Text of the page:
Making Helen’s cheesecake today is an exercise in nostalgia for me – for the days when I could eat four or five slices of cheesecake at once and not gain a single pound, when I could ride my bike anywhere in town and many of the stores where we shopped were owned by people my parents had grown up with. That’s the kind of place I’ve created in Stewart’s Crossing (though my hero watches his weight now.)

Helen's Cheesecake
1 cup graham cracker crumbs
1/4 cup melted butter
5 eight ounce cream cheese packages
8 eggs
3 tablespoons flour
dash salt
1 tsp vanilla
1 1/2 cups sugar
8 ounces chocolate mini-chips

Preheat the oven to 500° F. Open the cream cheese and leave it out to soften. Combine graham cracker crumbs and butter and press into the bottom of a 9" springform pan.

Cream the cheese with a wooden spoon, and then, using an electric beater, add in the eggs, one at a time. Then mix in the flour, sugar, salt and vanilla. Beat until there are no more lumps, then add in the chocolate mini-chips. (Regular size chips will sink to the bottom of the cake, which is fine if you want a chocolate layer down there. The mini-chips are small enough to remain suspended in the batter. You can also swirl in some chocolate syrup if you want.)

Pour into the springform pan, and bake at 500 degrees for 15 minutes. Turn the oven down to 250 degrees and bake for an additional 40 minutes. Then turn the oven off and let the cake cool in the oven for one hour.

I like this cake best after it has been refrigerated, but if you're too eager to wait it tastes just as good right out of the oven.

Friday, January 24, 2014

A Guest at the Table: Author Lane Hayes and Pasta Arrabbiata!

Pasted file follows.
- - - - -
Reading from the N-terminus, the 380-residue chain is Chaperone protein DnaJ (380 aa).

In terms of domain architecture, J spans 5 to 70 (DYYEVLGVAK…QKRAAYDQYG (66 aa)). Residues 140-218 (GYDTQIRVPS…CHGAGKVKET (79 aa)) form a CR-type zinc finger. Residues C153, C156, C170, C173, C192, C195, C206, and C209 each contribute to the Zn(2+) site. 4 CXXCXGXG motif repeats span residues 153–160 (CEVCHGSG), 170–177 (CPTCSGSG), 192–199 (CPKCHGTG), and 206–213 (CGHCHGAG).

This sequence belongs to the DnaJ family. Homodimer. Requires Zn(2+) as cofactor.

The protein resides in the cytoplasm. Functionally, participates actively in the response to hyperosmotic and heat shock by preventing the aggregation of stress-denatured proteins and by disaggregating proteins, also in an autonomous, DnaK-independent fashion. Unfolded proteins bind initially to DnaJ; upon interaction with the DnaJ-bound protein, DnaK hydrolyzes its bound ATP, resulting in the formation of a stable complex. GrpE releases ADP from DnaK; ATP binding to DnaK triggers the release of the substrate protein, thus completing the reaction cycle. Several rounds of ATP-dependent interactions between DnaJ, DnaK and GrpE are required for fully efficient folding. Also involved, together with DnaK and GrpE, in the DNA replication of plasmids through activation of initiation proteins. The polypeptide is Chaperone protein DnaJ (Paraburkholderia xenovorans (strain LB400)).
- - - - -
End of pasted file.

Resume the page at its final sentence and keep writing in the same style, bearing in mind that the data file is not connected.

Thank you Rick for having me on your blog to chat about one of my personal favorite subjects… Food!! As an author I find myself incorporating parts of my own life in my work. Eating is a given. We’re human. We need food. Period. But the culinary experience is one that can go well beyond the basic necessity of basic nutrition. There are some great cooking shows that do a great job of showcasing how varied the experience can be. We might dine at a hip new bistro or an elegant restaurant or we may choose to make our own creations. Sometimes it’s all about tried and true recipes and other times, it’s about creating something special.

In my latest release with Dreamspinner Press, Better Than Chance, one of the MCs decides to make dinner for the other. Peter’s mother is from Cortona, Italy and he wants to make pasta from scratch as he was taught growing up. He states right from the beginning he may not be as skilled in the kitchen, however he has a couple of signature dishes… one of them being homemade pasta.

The following recipe is one I picked up on my last visit to Cortona in the summer of 2011. My husband and I took a fantastic cooking class and learned how to make basic pasta with Arrabbiata. It’s simple but delicious!